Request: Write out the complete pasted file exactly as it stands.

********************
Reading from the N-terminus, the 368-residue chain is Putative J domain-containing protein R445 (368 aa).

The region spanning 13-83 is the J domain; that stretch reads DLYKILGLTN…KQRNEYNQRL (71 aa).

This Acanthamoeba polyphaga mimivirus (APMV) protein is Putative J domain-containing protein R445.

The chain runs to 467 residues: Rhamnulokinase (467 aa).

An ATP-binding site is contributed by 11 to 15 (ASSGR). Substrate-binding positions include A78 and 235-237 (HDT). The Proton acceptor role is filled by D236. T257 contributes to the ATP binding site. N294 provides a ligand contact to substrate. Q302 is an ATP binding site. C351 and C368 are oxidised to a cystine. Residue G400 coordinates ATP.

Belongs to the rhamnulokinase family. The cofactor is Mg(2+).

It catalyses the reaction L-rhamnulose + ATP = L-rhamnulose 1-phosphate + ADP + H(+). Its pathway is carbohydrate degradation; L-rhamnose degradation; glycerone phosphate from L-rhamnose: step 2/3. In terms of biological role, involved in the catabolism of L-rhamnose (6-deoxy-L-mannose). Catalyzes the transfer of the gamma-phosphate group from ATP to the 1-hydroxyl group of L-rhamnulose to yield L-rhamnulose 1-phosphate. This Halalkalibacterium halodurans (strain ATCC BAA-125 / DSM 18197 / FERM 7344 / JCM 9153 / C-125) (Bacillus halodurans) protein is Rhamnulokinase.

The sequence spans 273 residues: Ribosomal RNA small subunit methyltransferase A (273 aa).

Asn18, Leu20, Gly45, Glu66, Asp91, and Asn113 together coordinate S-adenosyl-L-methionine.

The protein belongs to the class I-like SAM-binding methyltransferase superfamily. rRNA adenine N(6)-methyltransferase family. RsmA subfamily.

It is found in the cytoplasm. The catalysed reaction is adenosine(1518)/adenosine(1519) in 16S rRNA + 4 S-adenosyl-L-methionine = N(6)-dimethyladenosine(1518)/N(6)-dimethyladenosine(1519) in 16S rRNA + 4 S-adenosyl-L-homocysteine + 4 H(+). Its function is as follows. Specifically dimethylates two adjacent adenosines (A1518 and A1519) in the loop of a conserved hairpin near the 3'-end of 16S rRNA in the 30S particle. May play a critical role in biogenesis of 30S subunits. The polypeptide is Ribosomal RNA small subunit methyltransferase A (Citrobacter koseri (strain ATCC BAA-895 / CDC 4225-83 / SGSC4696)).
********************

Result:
Reading from the N-terminus, the 368-residue chain is Putative J domain-containing protein R445 (368 aa).

The region spanning 13-83 is the J domain; that stretch reads DLYKILGLTN…KQRNEYNQRL (71 aa).

This Acanthamoeba polyphaga mimivirus (APMV) protein is Putative J domain-containing protein R445.

The chain runs to 467 residues: Rhamnulokinase (467 aa).

An ATP-binding site is contributed by 11 to 15 (ASSGR). Substrate-binding positions include A78 and 235-237 (HDT). The Proton acceptor role is filled by D236. T257 contributes to the ATP binding site. N294 provides a ligand contact to substrate. Q302 is an ATP binding site. C351 and C368 are oxidised to a cystine. Residue G400 coordinates ATP.

Belongs to the rhamnulokinase family. The cofactor is Mg(2+).

It catalyses the reaction L-rhamnulose + ATP = L-rhamnulose 1-phosphate + ADP + H(+). Its pathway is carbohydrate degradation; L-rhamnose degradation; glycerone phosphate from L-rhamnose: step 2/3. In terms of biological role, involved in the catabolism of L-rhamnose (6-deoxy-L-mannose). Catalyzes the transfer of the gamma-phosphate group from ATP to the 1-hydroxyl group of L-rhamnulose to yield L-rhamnulose 1-phosphate. This Halalkalibacterium halodurans (strain ATCC BAA-125 / DSM 18197 / FERM 7344 / JCM 9153 / C-125) (Bacillus halodurans) protein is Rhamnulokinase.

The sequence spans 273 residues: Ribosomal RNA small subunit methyltransferase A (273 aa).

Asn18, Leu20, Gly45, Glu66, Asp91, and Asn113 together coordinate S-adenosyl-L-methionine.

The protein belongs to the class I-like SAM-binding methyltransferase superfamily. rRNA adenine N(6)-methyltransferase family. RsmA subfamily.

It is found in the cytoplasm. The catalysed reaction is adenosine(1518)/adenosine(1519) in 16S rRNA + 4 S-adenosyl-L-methionine = N(6)-dimethyladenosine(1518)/N(6)-dimethyladenosine(1519) in 16S rRNA + 4 S-adenosyl-L-homocysteine + 4 H(+). Its function is as follows. Specifically dimethylates two adjacent adenosines (A1518 and A1519) in the loop of a conserved hairpin near the 3'-end of 16S rRNA in the 30S particle. May play a critical role in biogenesis of 30S subunits. The polypeptide is Ribosomal RNA small subunit methyltransferase A (Citrobacter koseri (strain ATCC BAA-895 / CDC 4225-83 / SGSC4696)).